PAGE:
The Aisle Seat - Movie Reviews by Mike McGranaghan
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THE AISLE SEAT - by Mike McGranaghan


Big Game

When I first read the plot synopsis for Big Game, I laughed out loud. It sounded so dumb: “A young teenager camping in the woods helps rescue the President of the United States when Air Force One is shot down near his campsite.” But dumb can work when the filmmakers are in on the joke. In this case, the writer/director is Jalmari Helander. He made the delightfully bizarre cult Christmas favorite Rare Exports - a movie you should seek out if you've never seen it. Helander definitely works in a tongue-in-cheek manner, and Big Game is actually quite fun.

Samuel L. Jackson plays President William Alan Moore. A corrupt Secret Service agent, Morris (Ray Stevenson), has sold him out to Hazar (Mehmet Kurtulus), the overprivileged son of an oil sheik. Hazar doesn't really have any political agenda; he's basically just a hunter who wants to kill and stuff the biggest game possible. What could be bigger than the most powerful man in the free world? They conspire to crash Air Force One over Helsinki, and Morris puts Moore into an escape pod to get him on the ground. Before Hazar can begin hunting him, though, 13-year-old Oskari (Onni Tommila) stumbles upon the pod. Oskari has been dropped off in the woods by his father as part of a ritual in which teen boys are forced to fend for themselves to prove their manhood. The timid lad ends up helping the President elude Hazar and his goons. Meanwhile, the Vice President (Victor Garber) works with a terrorism expert (Jim Broadbent) to spearhead a rescue mission.

Big Game is something of an homage to '80s action pictures like Commando and the Rambo movies. It's full of absurd over-the-top action scenes designed for no other purpose than to get the audience's adrenaline pumping. The craziest of them is a sequence in which Moore is shoved in a freezer, which is then dangled from a helicopter and hauled through the woods while Oskari straddles it, shooting arrows at the pilot above. Yes, it's that kind of movie. There is something about this deliberately preposterous approach that works, though. Big Game clues you in early that it shouldn't be taken too seriously, so if you're willing to accept the intentional defiance of reality, it's not hard to enjoy the mayhem.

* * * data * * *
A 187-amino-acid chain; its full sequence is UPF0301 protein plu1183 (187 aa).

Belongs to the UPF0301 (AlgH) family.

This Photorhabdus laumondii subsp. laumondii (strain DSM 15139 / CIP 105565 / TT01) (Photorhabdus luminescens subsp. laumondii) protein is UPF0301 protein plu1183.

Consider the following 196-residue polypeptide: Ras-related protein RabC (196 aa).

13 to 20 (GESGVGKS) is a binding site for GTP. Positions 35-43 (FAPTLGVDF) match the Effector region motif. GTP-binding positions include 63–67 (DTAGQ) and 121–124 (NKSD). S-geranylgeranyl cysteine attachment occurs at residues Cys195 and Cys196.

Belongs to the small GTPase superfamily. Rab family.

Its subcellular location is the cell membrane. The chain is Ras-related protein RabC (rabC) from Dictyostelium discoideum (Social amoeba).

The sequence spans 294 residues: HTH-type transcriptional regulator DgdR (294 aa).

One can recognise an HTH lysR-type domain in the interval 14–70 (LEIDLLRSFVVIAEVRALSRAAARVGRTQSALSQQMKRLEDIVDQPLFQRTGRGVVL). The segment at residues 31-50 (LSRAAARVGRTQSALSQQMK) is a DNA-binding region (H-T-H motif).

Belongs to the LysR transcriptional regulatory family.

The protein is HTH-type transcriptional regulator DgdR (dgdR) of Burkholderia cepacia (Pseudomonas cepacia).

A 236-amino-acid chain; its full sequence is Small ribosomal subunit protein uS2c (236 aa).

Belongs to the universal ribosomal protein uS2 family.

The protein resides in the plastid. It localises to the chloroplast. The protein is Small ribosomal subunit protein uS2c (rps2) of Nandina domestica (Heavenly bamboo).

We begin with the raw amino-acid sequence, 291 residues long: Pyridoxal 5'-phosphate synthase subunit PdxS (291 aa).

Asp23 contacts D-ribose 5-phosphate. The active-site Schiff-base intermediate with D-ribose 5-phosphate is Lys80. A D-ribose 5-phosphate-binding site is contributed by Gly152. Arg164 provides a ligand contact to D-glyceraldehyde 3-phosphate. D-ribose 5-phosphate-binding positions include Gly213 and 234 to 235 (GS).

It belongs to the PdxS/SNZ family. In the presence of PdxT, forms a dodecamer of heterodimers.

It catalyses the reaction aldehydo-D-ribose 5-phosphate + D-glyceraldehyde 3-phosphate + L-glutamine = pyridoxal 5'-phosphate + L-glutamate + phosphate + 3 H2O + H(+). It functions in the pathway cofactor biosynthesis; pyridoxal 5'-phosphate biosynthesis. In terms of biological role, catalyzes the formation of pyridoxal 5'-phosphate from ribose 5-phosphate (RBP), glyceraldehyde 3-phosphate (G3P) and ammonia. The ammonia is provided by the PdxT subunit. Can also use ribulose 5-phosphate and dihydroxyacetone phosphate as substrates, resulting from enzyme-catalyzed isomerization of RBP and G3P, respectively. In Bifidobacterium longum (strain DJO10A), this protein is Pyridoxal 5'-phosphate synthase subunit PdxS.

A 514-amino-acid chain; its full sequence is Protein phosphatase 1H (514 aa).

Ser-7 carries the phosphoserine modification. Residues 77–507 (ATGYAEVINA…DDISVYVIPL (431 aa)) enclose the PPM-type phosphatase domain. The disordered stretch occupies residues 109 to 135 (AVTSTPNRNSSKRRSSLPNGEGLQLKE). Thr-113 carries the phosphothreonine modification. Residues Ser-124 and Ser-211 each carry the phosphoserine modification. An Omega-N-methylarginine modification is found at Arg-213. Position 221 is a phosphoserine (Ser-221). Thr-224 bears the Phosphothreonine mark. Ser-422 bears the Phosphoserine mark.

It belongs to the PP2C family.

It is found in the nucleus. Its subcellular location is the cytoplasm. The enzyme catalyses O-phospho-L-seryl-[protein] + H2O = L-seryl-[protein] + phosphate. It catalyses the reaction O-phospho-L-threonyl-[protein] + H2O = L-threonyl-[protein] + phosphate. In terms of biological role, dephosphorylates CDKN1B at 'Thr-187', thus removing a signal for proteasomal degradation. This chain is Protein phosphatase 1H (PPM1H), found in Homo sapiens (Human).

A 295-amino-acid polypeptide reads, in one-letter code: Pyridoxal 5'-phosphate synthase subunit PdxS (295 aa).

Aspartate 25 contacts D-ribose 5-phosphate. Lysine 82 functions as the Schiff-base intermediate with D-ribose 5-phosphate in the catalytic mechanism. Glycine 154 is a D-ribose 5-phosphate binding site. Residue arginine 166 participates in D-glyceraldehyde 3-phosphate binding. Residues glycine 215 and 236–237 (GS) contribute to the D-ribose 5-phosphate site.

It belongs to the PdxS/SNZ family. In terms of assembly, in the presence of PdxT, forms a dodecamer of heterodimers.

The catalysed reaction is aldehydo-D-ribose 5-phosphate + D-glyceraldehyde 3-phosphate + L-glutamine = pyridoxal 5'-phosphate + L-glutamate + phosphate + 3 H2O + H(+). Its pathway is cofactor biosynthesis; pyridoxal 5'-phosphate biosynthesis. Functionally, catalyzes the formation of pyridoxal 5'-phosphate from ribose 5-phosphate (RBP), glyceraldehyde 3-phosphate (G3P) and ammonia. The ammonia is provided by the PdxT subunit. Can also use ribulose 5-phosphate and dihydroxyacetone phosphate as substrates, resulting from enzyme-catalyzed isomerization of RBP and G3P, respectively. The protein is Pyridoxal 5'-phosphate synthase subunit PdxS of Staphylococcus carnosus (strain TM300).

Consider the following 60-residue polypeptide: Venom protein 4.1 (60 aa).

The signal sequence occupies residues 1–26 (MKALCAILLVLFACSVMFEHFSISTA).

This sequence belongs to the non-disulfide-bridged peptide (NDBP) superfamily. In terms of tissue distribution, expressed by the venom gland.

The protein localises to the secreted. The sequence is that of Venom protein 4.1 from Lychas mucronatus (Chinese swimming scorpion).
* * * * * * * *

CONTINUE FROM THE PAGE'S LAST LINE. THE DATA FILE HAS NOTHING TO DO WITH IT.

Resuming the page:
Plotwise, nothing happens that you won't see coming, yet it's handled well nonetheless. Oskari is initially a very scared kid. Even his father thinks he's going to fail his big test. At some level, the boy is also an opportunist, though. He's aware that helping to save the President of the United States is a bigger deal than his dad or any of the other local men have ever faced. Therefore, if he can help, he'll be the hero they all expect him to be – and then some. This notion also drives Big Game's wittiest recurring joke, which is that action star Samuel L. Jackson plays a character who can't take care of himself and relies on a tween to protect him. That whole concept – powerless kid helping a world leader – is a clever-enough twist to make everything go down smoother than it should. Terrific chemistry between the two leads is also a plus.

Big Game has been directed with style and energy. It's a big, silly piece of entertainment, not unlike another Samuel L. Jackson thriller, Snakes on a Plane. I'm not an advocate of the “turn your brain off” philosophy of movie-watching. I like thinking and don't feel it's a benefit when a film asks me not to. Big Game doesn't ask you to not think; it asks you to think differently, to surrender to the pleasures of a crazy, imaginative concept executed for maximum awesomeness. Mission accomplished.

( out of four)

Note: Big Game is available in theaters and on VOD.

Big Game is rated PG-13 for sequences of intense action and violence, and some language. The running time is 1 hour and 28 minutes.

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